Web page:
SCHOTT solutions no. 2/2014 > Pharmaceutical Packaging

syriQTM InJentle
Prefillable syringes are manufactured out of many different materials. This increases the likelihood of interactions occurring between a medication and components of the syringe during shelf life. syrSCHOTT iQ® InJentle reduces this risk. Photo: SCHOTT/L&K

Safer packaging for sensitive drugs

syrSCHOTT iQ® InJentle prefillable syringes minimize the risk of interaction with biotech drugs.

Alexander Lopez

Interaction between a drug and its primary packaging is currently one of the most important topics for the pharmaceutical industry. This can mainly be attributed to the already high and growing demand for innovative biotech drugs which are generally administered by injection. Pre-filled syringes (PFS) make injections easier and safer for both doctors and patients. When stored in a PFS, however, the drug comes into contact with more materials than in other types of packaging. After all, the system includes the glass or polymer barrel, needle, needle glue, needle shield or closure system, plunger, and silicone oil that is used as a lubricant inside of the syringe barrel. ”With so many materials coming into contact with the drug, the chances of an interaction between the drug and syringe components during shelf life increase significantly, and the risk is even higher for sensitive biotech drugs,” explains Anil-Kumar Busimi, Head of Global Product Management for the Syringe Business at SCHOTT.
Interactions between drugs and pharmaceutical packaging currently represent one of the most important topics for the pharmaceutical industry – particularly with respect to biotech medications. Photo: SCHOTT

New design for prefillable syringes

In response to these challenges, the company has now developed a new PFS design that goes by the brand name syrSCHOTT iQ® InJentle. This innovative PFS consists of a glass barrel with a special design and an integrated needle system consisting of a fluid path made of a rubber bung, a needle and a tamper evident needle shield. A special ’pinch seal’ of the rubber bung keeps the fluid path closed during storage and prevents the drug from coming into contact with the metal needle or the adhesive.

This special design of the glass barrel also eliminates the use of a tungsten pin during the glass forming process and thus rules out any interaction of sensitive drugs with tungsten. Studies have shown that tungsten residues can interact with sensitive biological drugs and lead to protein aggregation. This not only destabilizes the pharmaceutical formulation, but also possibly causes an undesirable immune response from the patient after the injection.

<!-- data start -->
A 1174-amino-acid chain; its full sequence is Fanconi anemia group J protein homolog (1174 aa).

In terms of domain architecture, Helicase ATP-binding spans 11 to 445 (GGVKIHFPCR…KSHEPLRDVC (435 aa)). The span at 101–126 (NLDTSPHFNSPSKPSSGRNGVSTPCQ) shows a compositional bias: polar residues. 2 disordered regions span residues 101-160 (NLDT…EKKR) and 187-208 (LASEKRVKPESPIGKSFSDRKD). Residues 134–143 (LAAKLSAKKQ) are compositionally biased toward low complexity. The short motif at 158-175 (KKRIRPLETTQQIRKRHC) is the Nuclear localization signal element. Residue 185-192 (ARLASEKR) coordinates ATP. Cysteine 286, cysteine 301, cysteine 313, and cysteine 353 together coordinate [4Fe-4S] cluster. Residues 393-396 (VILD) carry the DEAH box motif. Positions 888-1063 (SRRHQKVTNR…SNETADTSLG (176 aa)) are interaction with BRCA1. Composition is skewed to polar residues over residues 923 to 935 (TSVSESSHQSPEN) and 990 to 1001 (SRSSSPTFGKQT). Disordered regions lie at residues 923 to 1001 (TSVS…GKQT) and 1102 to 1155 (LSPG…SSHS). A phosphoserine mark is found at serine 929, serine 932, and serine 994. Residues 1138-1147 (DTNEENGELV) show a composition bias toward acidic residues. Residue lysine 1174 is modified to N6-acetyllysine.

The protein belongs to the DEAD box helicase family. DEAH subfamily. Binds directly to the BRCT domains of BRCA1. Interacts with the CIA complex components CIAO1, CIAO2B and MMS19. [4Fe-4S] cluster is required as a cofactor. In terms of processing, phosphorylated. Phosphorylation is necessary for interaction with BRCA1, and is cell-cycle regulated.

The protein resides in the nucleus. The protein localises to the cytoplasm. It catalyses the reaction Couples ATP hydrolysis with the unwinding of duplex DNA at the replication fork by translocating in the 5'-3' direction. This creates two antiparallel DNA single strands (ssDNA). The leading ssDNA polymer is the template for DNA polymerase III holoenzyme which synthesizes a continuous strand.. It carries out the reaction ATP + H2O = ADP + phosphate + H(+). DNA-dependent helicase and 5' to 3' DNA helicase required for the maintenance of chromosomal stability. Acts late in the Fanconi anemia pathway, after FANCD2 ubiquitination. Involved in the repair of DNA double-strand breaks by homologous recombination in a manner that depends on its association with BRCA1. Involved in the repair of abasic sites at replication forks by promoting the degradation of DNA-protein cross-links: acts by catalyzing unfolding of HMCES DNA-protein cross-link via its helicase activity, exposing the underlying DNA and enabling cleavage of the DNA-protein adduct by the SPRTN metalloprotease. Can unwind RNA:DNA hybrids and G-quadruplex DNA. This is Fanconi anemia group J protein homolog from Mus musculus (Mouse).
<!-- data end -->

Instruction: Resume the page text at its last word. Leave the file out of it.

syriQ® InJentle Spritzen
syrSCHOTT iQ® InJentle syringes are free of tungsten (1) and protect sensitive medicines from interacting with metal needles or glues during storage (2). The silicone is baked on to allow the plunger to slide more smoothly. This reduces the free silicone and the respective particles (3). A tamper-evident closure allows doctors and patients to recognize whether a syringe is new or not (4). The needle does not come into contact with the needle shield and is therefore protected and stays sharp (5). Source: SCHOTT
Yet another improvement with syrSCHOTT iQ® InJentle is the lubrication of the barrel. Generally, silicone oil is used to lubricate the inside of the syringe barrel to ensure smooth injection. But, silicone oil can be a source for particles which could alter sensitive proteins under certain conditions. syrSCHOTT iQ® InJentle features a glass barrel that has ”baked-on” silicone. This results in less free silicone and significantly lower particles without compromising the functionality of PFS.

Furthermore, the needle shield has a tamper-evident closure. Doctors and patients can thus immediately tell whether a syringe has already been used or not. In addition, the needle does not come into contact with the inside surface of the needle shield thus protecting the sharpness of the needle. syrSCHOTT iQ® InJentle PFS can be offered with thin needles up to 32 gauge that reduce the pain of an injection for the patient. ”With our syrSCHOTT iQ® InJentle syringe, the drug comes into contact with the same materials as it does in a vial – glass and rubber,” Busimi concludes. ”This is important for pharmaceutical companies that are interested in switching from vials to syringes. Our solution makes the change much easier. In addition, we ship our products in standard nests and tubs for filling on conventional filling lines,” he says.